Indonesia’s mudflow requires divine intervention?

Updated On: Sep 12, 2006

Indonesia’s environmental crises go beyond tectonic plate movements.

Another subsurface woe is brimming to the fore with potentially uncontrollable proportions, exposing the lack of political will and its socio-environmental costs.

A new mudflow has been discovered in Sidoarjo, East Java last Thursday morning near the Nurul Hikmah Islamic boarding school in Jatirejo village, around a kilometre near the disaster central, Lapindo Brantas Inc.'s well. Eyewitness accounts revealed how the eruption first started as small ground "bubble" but later grew bigger and turned into a 30-centimetre high dome.

Lapindo’s mitigation efforts include drilling down thousands of feet at shallow angles in spots kilometres away from the disaster's centre to seal off the mud issuing from Banjir Panji-1, but its effect remains unclear, especially with the recent mudflow outburst since the first incident began on May 29.

The mudflow problem has been labelled as a “mud volcano” to denote its status as a natural disaster initially sparked by human negligence, namely Lapindo’s drilling mismanagement. Its severity is summed up by National Development University geologist Soffian Hadi as follows: "Mud volcanoes can't be stopped. If Lapindo can stop it, it will be a blessing from God".

The locals have stretched Soffian’s words to the extreme by appealing to divine intervention. The Kedung Bendo village head and wealthy businessman, Hasan, has organised a competition (with an Rp 100 million (US$10,869) prize) to draw psychics from the country to end the disaster.

After midnight, 50 mystics can be found at the Banjir Panji-1well, calling on spirits and performing other supernatural powers to stop the mudflow. Thus far, according to the contest coordinator, Titus, none have achieved success.

The paranormal competition has demonstrated public response to the absurdity of how the situation has escalated, especially since more than 9,000 people have been rendered homeless and more than 1,800 people jobless. More importantly, the contest reveals an increasing sense of helplessness over its resolution, as trillions of rupiah in damages continue to pile up.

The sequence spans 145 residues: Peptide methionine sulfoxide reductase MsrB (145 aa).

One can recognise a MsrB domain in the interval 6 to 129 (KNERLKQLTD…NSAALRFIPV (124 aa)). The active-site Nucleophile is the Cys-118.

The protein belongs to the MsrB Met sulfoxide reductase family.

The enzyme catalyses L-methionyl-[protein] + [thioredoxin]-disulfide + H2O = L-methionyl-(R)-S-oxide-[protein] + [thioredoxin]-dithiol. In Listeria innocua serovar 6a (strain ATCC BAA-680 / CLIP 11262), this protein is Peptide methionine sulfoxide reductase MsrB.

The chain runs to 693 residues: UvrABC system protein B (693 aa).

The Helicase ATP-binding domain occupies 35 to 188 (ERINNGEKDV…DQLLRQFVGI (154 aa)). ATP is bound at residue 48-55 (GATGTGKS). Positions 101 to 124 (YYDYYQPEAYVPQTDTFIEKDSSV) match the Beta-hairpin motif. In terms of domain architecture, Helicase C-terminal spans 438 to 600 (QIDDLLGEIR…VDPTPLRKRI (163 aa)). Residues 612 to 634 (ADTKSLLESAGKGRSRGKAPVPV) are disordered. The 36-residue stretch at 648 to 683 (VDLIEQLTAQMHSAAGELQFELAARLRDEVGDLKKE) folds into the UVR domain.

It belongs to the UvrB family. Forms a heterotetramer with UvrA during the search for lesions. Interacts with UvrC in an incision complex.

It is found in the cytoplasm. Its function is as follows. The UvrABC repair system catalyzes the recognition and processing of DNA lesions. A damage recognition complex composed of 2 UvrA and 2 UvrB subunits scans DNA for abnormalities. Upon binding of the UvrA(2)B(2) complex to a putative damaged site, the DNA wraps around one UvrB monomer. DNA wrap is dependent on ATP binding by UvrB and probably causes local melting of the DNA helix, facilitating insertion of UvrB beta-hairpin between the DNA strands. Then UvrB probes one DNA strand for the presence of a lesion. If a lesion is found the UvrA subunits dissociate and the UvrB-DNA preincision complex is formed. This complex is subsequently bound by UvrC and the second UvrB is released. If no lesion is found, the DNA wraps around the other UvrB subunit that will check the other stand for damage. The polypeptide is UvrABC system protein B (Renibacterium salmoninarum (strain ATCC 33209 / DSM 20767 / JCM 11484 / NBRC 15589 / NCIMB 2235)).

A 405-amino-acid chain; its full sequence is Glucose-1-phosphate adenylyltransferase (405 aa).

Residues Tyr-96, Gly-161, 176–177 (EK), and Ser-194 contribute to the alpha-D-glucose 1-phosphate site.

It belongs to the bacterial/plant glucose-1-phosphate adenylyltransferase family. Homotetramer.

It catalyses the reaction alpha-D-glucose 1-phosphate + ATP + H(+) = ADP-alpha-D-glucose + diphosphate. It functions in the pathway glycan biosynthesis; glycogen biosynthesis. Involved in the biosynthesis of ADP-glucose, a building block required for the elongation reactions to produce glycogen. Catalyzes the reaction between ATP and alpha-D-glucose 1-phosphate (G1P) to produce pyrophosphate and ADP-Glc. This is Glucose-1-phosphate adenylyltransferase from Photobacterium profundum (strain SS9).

Elsewhere, a psychic from Jakarta, Dony Harahap’s comments are particularly telling: “Many people may not accept that we have supernatural powers…but (from my work) it is clear that the mudflow can only be stopped if the government and Lapindo end their sinful acts, which are affecting the people”.

What have the government and Lapindo done so far?

Lapindo has announced plans to siphon the water from the mud to the sea by treating it first. However, environmentalists have criticised that the plan may increase the disaster’s geographic spread. A more worrisome report has been circulated where witnesses claimed the company had been dumping contaminated water from the Sidoarjo mudflow directly into the Porong River without treatment. Lapindo in return, has denied the report. Yet, Lapindo spokesperson Yuniwati Teryana confirmed on September 9 that the direct dumping would be adopted as the “worst alternative”.

The government has permitted the deployment of around 1,400 soldiers and supporting personnel from the Brawijaya (East Java) military command to build more ponds in five villages in Sidoarjo to curb the mudflow by October 11. Manpower and Transmigration Minister Erman Suparman has also offered resettlement for the mudflow victims as part of the country’s new transmigration programme.

Lapindo, however, is a company indirectly controlled by the family of Coordinating Minister for the People's Welfare Aburizal Bakrie, and the blurring of such lines have stalled government action against the company. Airlangga University sociologist Hotman Siahaan, has accused the government of lacking the will to properly deal with the problem. According to him, “the House of Representatives members have visited the site frequently but have said nothing about defending the people”.

Others have been calling for the government and Lapindo to evacuate the residents before the mid-September rainy season begins, which would exacerbate the mudflow problem. President SBY has also been urged to form an action-oriented non-bureaucratic organization with direct presidential mandate to spur political action on resolving the disaster.

Before divine intervention and nature fights back again, the government and Lapindo must take further concrete actions to demonstrate accountability to the affected peoples and environs.


President urged to form non-bureaucratic organization to handle Lapindo mudflow (Antara, 8 September 2006)

New mudflow spotted in Porong (The Jakarta Post, 8 September 2006)

Minister offers mudflow victims to live in new resettlement areas (Antara, 8 September 2006)

Paranormals called in to end mudflow (The Jakarta Post, 9 September 2006)

Lapindo dumps water into river: Observers say (The Jakarta Post, 9 September 2006)

If urgent, mud water channeled to Porong river and sea (Antara, 9 September 2006)